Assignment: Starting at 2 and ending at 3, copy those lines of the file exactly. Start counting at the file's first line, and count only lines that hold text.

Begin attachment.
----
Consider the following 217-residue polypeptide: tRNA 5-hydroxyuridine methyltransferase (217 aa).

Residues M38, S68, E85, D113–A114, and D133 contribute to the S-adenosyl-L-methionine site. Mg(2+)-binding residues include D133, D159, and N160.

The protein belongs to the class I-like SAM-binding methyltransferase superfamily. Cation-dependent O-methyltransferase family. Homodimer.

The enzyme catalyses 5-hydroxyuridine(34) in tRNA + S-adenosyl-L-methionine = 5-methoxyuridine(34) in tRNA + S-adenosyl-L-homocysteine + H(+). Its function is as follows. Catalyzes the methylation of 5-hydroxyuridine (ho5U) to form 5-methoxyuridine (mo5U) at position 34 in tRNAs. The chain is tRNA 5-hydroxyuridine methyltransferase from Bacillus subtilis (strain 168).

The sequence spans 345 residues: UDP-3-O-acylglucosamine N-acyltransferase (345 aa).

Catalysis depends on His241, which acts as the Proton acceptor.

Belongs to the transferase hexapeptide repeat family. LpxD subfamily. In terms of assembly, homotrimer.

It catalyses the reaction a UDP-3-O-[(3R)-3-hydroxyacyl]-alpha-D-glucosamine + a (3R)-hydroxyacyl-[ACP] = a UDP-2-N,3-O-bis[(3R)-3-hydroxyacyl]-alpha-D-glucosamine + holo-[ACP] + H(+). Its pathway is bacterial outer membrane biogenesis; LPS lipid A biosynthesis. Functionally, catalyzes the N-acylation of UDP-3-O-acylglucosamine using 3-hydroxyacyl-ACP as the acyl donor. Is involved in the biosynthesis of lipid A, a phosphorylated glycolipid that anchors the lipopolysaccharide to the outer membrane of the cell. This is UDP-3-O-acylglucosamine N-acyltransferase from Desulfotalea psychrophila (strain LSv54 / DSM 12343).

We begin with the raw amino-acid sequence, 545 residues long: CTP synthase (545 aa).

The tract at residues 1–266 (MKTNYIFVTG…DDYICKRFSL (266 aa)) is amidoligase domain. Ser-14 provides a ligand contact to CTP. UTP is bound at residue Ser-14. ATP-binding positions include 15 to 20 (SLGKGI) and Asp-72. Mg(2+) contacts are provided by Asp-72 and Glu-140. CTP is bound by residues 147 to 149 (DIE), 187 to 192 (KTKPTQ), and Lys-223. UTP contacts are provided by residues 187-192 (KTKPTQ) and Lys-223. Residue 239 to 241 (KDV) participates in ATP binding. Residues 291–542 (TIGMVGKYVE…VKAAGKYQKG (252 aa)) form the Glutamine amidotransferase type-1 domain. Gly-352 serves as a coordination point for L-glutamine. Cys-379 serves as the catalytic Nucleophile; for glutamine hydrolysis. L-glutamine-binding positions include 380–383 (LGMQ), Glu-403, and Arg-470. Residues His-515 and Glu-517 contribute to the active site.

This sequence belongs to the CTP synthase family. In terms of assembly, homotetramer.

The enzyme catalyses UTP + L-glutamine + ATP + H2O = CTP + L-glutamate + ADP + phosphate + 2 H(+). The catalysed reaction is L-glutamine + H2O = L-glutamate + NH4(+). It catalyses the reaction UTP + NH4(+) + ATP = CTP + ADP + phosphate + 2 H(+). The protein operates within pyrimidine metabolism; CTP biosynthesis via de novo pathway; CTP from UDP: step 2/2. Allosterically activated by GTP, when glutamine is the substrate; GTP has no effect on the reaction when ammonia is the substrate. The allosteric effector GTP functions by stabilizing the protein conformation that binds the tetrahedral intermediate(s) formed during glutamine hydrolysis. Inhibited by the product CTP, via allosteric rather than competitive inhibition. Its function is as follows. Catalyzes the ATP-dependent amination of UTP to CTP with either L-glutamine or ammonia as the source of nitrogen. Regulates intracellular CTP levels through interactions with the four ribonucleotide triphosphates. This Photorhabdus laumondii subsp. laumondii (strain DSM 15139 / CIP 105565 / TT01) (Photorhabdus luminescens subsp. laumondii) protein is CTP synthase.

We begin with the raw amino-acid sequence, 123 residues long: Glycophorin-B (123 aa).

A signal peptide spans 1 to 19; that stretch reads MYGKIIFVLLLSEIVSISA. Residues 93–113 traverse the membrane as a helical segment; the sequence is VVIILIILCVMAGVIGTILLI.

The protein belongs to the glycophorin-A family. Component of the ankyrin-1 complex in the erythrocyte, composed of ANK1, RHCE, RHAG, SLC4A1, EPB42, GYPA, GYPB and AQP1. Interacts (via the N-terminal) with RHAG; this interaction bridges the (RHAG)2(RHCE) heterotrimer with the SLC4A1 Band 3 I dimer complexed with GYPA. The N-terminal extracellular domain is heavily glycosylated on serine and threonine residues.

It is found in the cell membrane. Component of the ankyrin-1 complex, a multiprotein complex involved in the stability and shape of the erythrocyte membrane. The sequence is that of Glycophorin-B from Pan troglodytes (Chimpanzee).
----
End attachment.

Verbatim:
Residues M38, S68, E85, D113–A114, and D133 contribute to the S-adenosyl-L-methionine site. Mg(2+)-binding residues include D133, D159, and N160.

The protein belongs to the class I-like SAM-binding methyltransferase superfamily. Cation-dependent O-methyltransferase family. Homodimer.